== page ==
OFFICIAL SELECTION: 2004 Minneapolis/St.Paul Film Festival. For more in the 2004 Minneapolis/St.Paul Film Festival series, click here.

User Comments

11/24/07 Ida Ansharyani It teach me how to see myself, and the reality of life in my country into a wider scheme 5 stars
7/31/07 fools♫gold So pretty it leaves me with these ineloquent sentences. Can't give it a high enough score. 5 stars
6/19/07 johnnyfog smartest guys in the room 4 stars
6/15/07 dnnxkz The professionals of Full Tilt Poker include the best and most famous poker players in the 1 stars
5/30/06 Kevin Very informative. Definitely intended for the "average" audience, though 5 stars
5/23/06 sean g GREAT! SHOULD BE required viewing for business ethics 101 courses 5 stars
5/07/06 Simon Very engaging, worthy of praise, but please do not enslave yourself to its activism... 5 stars
2/15/06 carole fuenzalida a real eye opener!! some of it i was already aware of..great movie 5 stars
1/04/06 Andrew Coomber Absolutely Thriving. The horror of globalization lies in here. 5 stars
10/26/05 Scott Extreme Left bashing of the freedom we fight for. 1 stars
6/04/05 Mike Jozic A little 'simple' in its execution but an otherwise well done doc. 3 stars
4/23/05 shirley kelley a life changing experience! 5 stars
11/06/04 Katie Heath Quite a few people got up and left when I was there but I was rivetted! 5 stars
10/27/04 David Delucchi extraordinary film 5 stars
9/27/04 Elendil ..but simplistic. Read Powers' Gain by if u want entertainment + history of corporations. 4 stars
9/27/04 Helen Bradley Brilliant. Fast paced documentary well researched 5 stars
9/19/04 David Löfgren I've been dreaming for so long... It's time to wake up! 5 stars
9/13/04 Johnna Laurel great concept,and also casting 5 stars
9/09/04 joe smith true,accurate countervailing statement 5 stars
9/06/04 Gene Beed Shallow, sophomoric, manipulative. Should appeal to most neoilbs. 1 stars
9/04/04 BC I feel I need to look more closely at my life and institute changes wherever possible 5 stars
9/02/04 sunny Great film, makes you think and want to make things better 5 stars
8/28/04 capitalbliss Great movie but now that we know, what next? I think we need a sequel Micheal. 5 stars
8/20/04 Mark Ridiculous anti-capitalist tirade obviously popular with brainwashed lefties 2 stars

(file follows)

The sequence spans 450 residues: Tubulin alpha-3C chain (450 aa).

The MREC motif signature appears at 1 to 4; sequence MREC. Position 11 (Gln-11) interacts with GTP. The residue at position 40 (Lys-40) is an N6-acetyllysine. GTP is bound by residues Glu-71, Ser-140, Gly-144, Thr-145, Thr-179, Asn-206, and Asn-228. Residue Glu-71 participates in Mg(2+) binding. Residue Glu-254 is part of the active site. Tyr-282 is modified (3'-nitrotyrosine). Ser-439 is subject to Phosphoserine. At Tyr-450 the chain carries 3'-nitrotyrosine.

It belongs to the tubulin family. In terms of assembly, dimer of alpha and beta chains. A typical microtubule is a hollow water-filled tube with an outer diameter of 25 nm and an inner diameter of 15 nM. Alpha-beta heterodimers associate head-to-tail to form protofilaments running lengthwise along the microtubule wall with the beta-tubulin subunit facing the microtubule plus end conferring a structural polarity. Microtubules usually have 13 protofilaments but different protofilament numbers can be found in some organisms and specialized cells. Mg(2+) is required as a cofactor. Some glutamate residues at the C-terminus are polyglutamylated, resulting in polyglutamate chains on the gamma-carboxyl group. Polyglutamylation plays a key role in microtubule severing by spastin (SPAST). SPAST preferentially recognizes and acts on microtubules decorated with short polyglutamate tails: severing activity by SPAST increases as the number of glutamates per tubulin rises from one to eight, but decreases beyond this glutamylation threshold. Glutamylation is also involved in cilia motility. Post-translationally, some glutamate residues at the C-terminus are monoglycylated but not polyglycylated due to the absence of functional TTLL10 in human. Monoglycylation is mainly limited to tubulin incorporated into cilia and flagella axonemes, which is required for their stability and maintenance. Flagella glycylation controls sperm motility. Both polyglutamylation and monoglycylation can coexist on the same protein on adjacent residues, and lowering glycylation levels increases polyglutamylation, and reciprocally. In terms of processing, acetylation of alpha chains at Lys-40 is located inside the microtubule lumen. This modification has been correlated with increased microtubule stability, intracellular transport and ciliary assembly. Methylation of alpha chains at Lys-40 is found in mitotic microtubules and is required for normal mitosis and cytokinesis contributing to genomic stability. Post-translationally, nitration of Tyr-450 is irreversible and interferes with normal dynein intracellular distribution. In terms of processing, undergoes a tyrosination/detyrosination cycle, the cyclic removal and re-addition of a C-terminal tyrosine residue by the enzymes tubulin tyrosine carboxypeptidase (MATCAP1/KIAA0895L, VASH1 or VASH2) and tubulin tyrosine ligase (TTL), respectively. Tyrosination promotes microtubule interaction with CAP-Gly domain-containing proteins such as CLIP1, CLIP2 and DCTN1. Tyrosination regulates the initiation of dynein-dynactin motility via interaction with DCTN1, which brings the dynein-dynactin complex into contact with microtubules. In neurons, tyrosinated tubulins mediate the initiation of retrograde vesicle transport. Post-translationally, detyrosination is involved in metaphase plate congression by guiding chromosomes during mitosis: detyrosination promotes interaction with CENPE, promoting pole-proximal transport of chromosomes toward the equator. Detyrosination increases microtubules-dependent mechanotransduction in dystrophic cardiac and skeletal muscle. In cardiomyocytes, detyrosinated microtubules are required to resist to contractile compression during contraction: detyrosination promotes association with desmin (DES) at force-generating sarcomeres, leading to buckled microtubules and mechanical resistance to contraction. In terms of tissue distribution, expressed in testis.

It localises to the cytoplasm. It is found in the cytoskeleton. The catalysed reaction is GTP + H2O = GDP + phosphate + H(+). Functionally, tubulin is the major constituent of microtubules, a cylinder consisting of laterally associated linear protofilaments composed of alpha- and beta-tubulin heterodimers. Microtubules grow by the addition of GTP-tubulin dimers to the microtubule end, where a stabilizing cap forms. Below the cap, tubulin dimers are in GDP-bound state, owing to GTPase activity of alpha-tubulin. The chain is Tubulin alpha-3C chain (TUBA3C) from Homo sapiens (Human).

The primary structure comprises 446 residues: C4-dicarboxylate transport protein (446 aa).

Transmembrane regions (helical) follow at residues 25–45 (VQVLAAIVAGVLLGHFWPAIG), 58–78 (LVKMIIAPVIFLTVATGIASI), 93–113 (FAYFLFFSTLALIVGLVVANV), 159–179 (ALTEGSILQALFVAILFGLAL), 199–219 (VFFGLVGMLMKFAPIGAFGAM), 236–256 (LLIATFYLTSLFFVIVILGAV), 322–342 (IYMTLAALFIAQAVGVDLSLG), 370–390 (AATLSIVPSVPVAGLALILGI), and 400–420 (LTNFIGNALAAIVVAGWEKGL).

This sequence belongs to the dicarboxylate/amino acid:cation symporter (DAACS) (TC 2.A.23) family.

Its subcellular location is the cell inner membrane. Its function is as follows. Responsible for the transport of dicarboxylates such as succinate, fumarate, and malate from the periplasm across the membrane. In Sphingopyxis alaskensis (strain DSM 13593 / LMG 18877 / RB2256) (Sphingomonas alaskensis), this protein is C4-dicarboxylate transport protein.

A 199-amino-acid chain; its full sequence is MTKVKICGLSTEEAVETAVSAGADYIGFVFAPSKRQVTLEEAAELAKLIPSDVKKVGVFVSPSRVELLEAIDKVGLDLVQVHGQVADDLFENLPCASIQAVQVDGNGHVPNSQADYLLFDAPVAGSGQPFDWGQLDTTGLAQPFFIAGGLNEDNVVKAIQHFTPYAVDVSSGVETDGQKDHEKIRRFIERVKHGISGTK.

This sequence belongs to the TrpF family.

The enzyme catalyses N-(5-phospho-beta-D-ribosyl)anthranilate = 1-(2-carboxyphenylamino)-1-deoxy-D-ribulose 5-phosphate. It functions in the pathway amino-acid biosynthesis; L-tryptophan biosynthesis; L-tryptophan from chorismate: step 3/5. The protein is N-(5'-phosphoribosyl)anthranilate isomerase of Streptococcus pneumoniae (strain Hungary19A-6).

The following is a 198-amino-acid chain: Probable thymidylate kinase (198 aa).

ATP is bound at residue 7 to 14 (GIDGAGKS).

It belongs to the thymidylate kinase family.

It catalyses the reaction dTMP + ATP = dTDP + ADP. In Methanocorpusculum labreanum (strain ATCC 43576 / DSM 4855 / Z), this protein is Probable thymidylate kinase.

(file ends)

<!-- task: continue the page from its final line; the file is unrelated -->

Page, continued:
7/31/04 Nikolai Corporations will buy the Vatican and gain a soul. War creates jobs and democracy. 5 stars
7/18/04 Cassandra Farrar makes you think! 4 stars
7/17/04 Michael Kwiatkowski I have not yet seen this film, but I want to. In fact, I most likely will. 4 stars
6/15/04 Thomas Hickey Great! A must see film for everyone! 5 stars
6/07/04 Anthony Pereira One of the most important movies I have seen in 37 yeares on our planet, or is it theirs. 5 stars
5/21/04 Rich Pretty damn important. 5 stars
5/15/04 Jean lacks objectivity and focus, still very interresting and enjoyable 4 stars
5/04/04 thejames go see it fucker! 5 stars
5/03/04 beatrice quite freaky....facing reality ...really good documentary..those docs are needed 5 stars
4/22/04 Ed Maher Required viewing for all Americans. 5 stars
4/13/04 Cameron Slick Totally awesome! 5 stars
4/12/04 Rob Bond Very thorough and informative! A film's GOT to be interesting to 4me2 want more after 3hrs! 5 stars
4/10/04 Tim Powerful, Incisive, Important documentary, Works VERY well as a commercial-release movie! 5 stars
4/07/04 filmguy fantastic! clear-headed, well-researched and tremendously engaging. Not to be missed. 5 stars
4/06/04 Jessie I had to watch The Corporation as a class assignment. It was a great film, makes you think 5 stars
4/04/04 The Kind Anarchy Organization founder people in the theatre were laughing...i was crying 5 stars
4/03/04 G Spafford Best movie I've seen in a long time. 5 stars
4/02/04 Hilarium It'll be in the US in June. Can't wait to see it again. 5 stars
4/02/04 Ken Shepard Take your family and friends 5 stars
2/25/04 Nicholas Engelking Looks good, hot topic, good facts, bad process, see it anyway. 3 stars
2/24/04 KC Grant Will it play in the US 5 stars
2/16/04 rgpratt Must-see 5 stars
2/14/04 ben backward logic, retarded 1 stars
2/07/04 Ten EVERYONE needs to see this movie 5 stars
2/06/04 Jason Andrew A must see! 5 stars
2/03/04 Larry McDonald Very interesting! 4 stars
2/02/04 Rosie R Riveting, shocking, HUGE wake-up call 5 stars
2/02/04 Isabelle This movie should be seen by all high school students & parents all over the world. 5 stars
1/29/04 Graham Doll enlightening 5 stars
1/28/04 sophie Brilliant!!!!!! 5 stars
1/28/04 theo the usual cast of (left) wing nuts 1 stars
1/24/04 sunil kumar see review 5 stars
1/24/04 mel amazing and eye opening. 5 stars
1/23/04 Immaculate If you have a place on this planet right now wake up and do some change 5 stars
1/22/04 Zamir A clairvoyant look at our corporate society 5 stars
1/21/04 Rosco Act on this!!! 5 stars
1/20/04 Tim Unbelievable - changed my life! 5 stars
1/19/04 L. Lapage Eye-Opener 4 stars
1/17/04 Nick I can't help but look at everything in a diffrent way 5 stars
12/02/03 Rita FANTASTIC 5 stars
10/19/03 Josiane Absolutly fantastic MUST see 5 stars
IF YOU'VE SEEN THIS FILM, RATE IT!
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USA
  04-Jun-2004 (NR)
  DVD: 05-Apr-2005

UK
  N/A

Australia
  02-Sep-2004 (PG)